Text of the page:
In the exemplary embodiment shown in FIG. 4 and FIG. 5, the leading pads 412 and 414 also include leading pressurizing steps 424 and 426, respectively. The leading pressurizing steps 424 and 426 each include a surface in the plane 310 that lies between the primary plane 300 and the intermediate plane 320, and that is recessed from the primary plane 300 by the pressurizing step recession depth 350. During operation, the leading pressurizing steps 424 and 426 can help develop super-ambient pressure between the leading pads 412 and 414, respectively and the surface of an adjacent disk.

In the exemplary embodiment of FIG. 4, the air bearing surface 406 also includes a trailing pad 456 having a major surface adjacent the transducer 402, the major surface lying in the primary plane 300. During operation, the trailing pad 456 can develop a super-ambient pressure region between the air bearing surface 406 and the surface of an adjacent disk that can help maintain a desired flying height at the location of transducer 402. For example, in the embodiment of FIG. 4, the trailing pad 456 creates a region of high pressure, including the highest pressure generated by the air bearing surface during normal operation of the head. In the exemplary embodiment of FIG. 4, the air bearing surface 406 also includes trailing pad side portions 446 and 448, which may serve to enhance the pressurization of trailing pad 456.

In the embodiment of FIGS. 4 & 5, the overcoat layer 436 includes a trailing air flow dam 480 being recessed from the primary plane 300 by a step depth in the range 0.05 to 0.5 microns. The breadth of the trailing air flow dam 480, measured parallel to the upstream direction 430, is determined by masking during fabrication and so is not necessarily (though preferably) equal to the thickness of the overcoat layer 436 (e.g. 20 to 50 microns). Preferably the trailing air flow dam 480 is recessed from the primary plane 300 by an amount approximately equal to the pressurizing step recession depth 350, as shown in FIG. 5. However, in certain embodiments the trailing air flow dam 480 is recessed from the primary plane 300 by an amount approximately equal to but marginally more than the pressurizing step recession depth 350, because of the aforementioned difference in material etch rates. For example, because of the difference in etching rates, the trailing air flow dam 480 may be recessed up to 30% more than the pressurizing step recession depth 350.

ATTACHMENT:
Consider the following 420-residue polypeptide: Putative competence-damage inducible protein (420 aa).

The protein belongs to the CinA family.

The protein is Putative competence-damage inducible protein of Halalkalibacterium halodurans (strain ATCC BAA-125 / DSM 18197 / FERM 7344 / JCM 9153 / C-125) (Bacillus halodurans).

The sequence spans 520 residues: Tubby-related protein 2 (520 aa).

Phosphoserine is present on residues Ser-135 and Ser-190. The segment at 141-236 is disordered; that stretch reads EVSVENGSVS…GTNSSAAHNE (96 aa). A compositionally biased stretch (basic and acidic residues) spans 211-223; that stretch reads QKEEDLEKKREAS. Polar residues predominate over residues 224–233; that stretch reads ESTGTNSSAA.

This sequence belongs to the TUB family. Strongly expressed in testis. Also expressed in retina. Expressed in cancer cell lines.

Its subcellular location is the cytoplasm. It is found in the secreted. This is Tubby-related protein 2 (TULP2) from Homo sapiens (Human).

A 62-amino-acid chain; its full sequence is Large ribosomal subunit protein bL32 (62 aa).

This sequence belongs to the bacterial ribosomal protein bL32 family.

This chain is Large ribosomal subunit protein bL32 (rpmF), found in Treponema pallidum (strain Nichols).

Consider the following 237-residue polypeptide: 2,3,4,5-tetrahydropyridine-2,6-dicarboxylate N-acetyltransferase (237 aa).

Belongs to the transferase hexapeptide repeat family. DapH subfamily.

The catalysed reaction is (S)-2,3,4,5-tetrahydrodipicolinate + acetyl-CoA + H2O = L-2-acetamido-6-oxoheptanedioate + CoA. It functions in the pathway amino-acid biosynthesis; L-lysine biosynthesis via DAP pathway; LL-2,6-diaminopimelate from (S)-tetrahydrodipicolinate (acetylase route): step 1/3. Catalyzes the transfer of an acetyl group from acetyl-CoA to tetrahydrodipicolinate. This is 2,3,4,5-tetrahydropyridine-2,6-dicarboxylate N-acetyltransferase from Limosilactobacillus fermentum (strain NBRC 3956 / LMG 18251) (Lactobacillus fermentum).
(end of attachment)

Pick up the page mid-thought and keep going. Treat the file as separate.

In the embodiment of FIG. 4, the transducer region 403 is not etched; rather its surface lies close to the primary plane 300. In certain embodiments, the transducer region 403 is marginally recessed from the primary plane 300 due to lapping. For example, the transducer region 403 may be recessed from the primary plane 300 approximately 2.5 nanometers due to lapping. The transducer region 403 may also slightly protrude beyond the primary plane 300 due to thermal expansion (e.g. thermal pole tip protrusion and/or thermal dynamic transducer actuation).

In the embodiment of FIG. 4, the overcoat layer 436 also includes corner regions 482 and 484 recessed from the primary plane by at least the deep cavity recession depth 370.

In the embodiment of FIG. 4, the air bearing surface 406 defines a lateral axis 432 that is orthogonal to the upstream direction 430, and the slider 404 has a width measured along the lateral axis 432. In the embodiment of FIG. 4, the trailing air flow dam 480 laterally spans at least 75% of the width of the slider 404, with the corner regions 482 and 484 spanning the remainder of the width of the slider 404. The trailing air flow dam 480 itself can be considered to comprise a left portion (the portion extending from the transducer 402 along the lateral axis 432 to the left in FIG. 4), and a right portion (the portion extending from the transducer 402 along the lateral axis 432 to the right in FIG. 4). Preferably, the left and right portions together laterally span at least 75% of the width of the slider 404. However, in certain embodiments, the left and right portions extend to the left and right, respectively, not from the transducer 402, but rather from the relatively wider trailing pad 456. In such embodiments, the left and right portions of the trailing air flow dam 480 may not together laterally span at least 75% of the width of the slider 404; rather, in such embodiments the left and right portions of the trailing air flow dam 480, together with the trailing pad 456 preferably cumulatively laterally span at least 75% of the width of the slider 404.